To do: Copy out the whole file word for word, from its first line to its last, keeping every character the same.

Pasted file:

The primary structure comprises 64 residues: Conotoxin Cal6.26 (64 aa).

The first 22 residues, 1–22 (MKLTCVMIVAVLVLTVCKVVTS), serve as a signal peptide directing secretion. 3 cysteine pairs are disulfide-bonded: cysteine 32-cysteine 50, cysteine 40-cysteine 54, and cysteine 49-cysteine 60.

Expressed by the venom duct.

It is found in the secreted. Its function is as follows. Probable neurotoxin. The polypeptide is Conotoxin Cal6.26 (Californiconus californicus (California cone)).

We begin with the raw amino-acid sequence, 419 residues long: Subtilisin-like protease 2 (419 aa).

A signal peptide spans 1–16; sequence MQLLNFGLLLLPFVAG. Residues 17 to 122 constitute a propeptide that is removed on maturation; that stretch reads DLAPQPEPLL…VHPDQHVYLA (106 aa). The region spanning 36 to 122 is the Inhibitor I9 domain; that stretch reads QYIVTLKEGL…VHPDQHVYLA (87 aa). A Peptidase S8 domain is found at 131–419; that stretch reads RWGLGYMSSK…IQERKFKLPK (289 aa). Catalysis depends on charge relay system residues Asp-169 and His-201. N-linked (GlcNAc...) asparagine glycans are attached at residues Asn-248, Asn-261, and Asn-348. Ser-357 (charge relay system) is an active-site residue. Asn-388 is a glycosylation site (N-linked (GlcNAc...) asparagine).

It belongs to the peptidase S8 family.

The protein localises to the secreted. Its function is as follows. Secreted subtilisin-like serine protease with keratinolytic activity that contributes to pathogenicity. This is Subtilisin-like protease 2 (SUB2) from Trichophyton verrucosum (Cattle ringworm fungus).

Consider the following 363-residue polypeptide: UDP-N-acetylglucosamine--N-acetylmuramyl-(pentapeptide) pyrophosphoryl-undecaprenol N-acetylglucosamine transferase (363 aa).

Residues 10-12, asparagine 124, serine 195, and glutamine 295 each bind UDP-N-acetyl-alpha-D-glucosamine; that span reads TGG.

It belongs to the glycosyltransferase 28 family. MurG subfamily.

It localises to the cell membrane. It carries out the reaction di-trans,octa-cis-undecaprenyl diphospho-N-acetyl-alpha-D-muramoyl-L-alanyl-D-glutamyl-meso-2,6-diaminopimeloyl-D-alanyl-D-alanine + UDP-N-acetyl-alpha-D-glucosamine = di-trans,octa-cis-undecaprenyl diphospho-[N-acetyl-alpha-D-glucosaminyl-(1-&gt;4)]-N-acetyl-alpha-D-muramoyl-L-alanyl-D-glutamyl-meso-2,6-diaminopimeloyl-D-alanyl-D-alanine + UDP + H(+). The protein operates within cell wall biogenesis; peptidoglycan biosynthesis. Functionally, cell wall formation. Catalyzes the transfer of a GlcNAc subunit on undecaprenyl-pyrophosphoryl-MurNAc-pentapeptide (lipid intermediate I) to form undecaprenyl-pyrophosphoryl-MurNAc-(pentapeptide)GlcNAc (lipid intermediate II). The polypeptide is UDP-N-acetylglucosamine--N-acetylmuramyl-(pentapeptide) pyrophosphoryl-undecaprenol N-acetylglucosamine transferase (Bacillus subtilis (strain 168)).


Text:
The primary structure comprises 64 residues: Conotoxin Cal6.26 (64 aa).

The first 22 residues, 1–22 (MKLTCVMIVAVLVLTVCKVVTS), serve as a signal peptide directing secretion. 3 cysteine pairs are disulfide-bonded: cysteine 32-cysteine 50, cysteine 40-cysteine 54, and cysteine 49-cysteine 60.

Expressed by the venom duct.

It is found in the secreted. Its function is as follows. Probable neurotoxin. The polypeptide is Conotoxin Cal6.26 (Californiconus californicus (California cone)).

We begin with the raw amino-acid sequence, 419 residues long: Subtilisin-like protease 2 (419 aa).

A signal peptide spans 1–16; sequence MQLLNFGLLLLPFVAG. Residues 17 to 122 constitute a propeptide that is removed on maturation; that stretch reads DLAPQPEPLL…VHPDQHVYLA (106 aa). The region spanning 36 to 122 is the Inhibitor I9 domain; that stretch reads QYIVTLKEGL…VHPDQHVYLA (87 aa). A Peptidase S8 domain is found at 131–419; that stretch reads RWGLGYMSSK…IQERKFKLPK (289 aa). Catalysis depends on charge relay system residues Asp-169 and His-201. N-linked (GlcNAc...) asparagine glycans are attached at residues Asn-248, Asn-261, and Asn-348. Ser-357 (charge relay system) is an active-site residue. Asn-388 is a glycosylation site (N-linked (GlcNAc...) asparagine).

It belongs to the peptidase S8 family.

The protein localises to the secreted. Its function is as follows. Secreted subtilisin-like serine protease with keratinolytic activity that contributes to pathogenicity. This is Subtilisin-like protease 2 (SUB2) from Trichophyton verrucosum (Cattle ringworm fungus).

Consider the following 363-residue polypeptide: UDP-N-acetylglucosamine--N-acetylmuramyl-(pentapeptide) pyrophosphoryl-undecaprenol N-acetylglucosamine transferase (363 aa).

Residues 10-12, asparagine 124, serine 195, and glutamine 295 each bind UDP-N-acetyl-alpha-D-glucosamine; that span reads TGG.

It belongs to the glycosyltransferase 28 family. MurG subfamily.

It localises to the cell membrane. It carries out the reaction di-trans,octa-cis-undecaprenyl diphospho-N-acetyl-alpha-D-muramoyl-L-alanyl-D-glutamyl-meso-2,6-diaminopimeloyl-D-alanyl-D-alanine + UDP-N-acetyl-alpha-D-glucosamine = di-trans,octa-cis-undecaprenyl diphospho-[N-acetyl-alpha-D-glucosaminyl-(1-&gt;4)]-N-acetyl-alpha-D-muramoyl-L-alanyl-D-glutamyl-meso-2,6-diaminopimeloyl-D-alanyl-D-alanine + UDP + H(+). The protein operates within cell wall biogenesis; peptidoglycan biosynthesis. Functionally, cell wall formation. Catalyzes the transfer of a GlcNAc subunit on undecaprenyl-pyrophosphoryl-MurNAc-pentapeptide (lipid intermediate I) to form undecaprenyl-pyrophosphoryl-MurNAc-(pentapeptide)GlcNAc (lipid intermediate II). The polypeptide is UDP-N-acetylglucosamine--N-acetylmuramyl-(pentapeptide) pyrophosphoryl-undecaprenol N-acetylglucosamine transferase (Bacillus subtilis (strain 168)).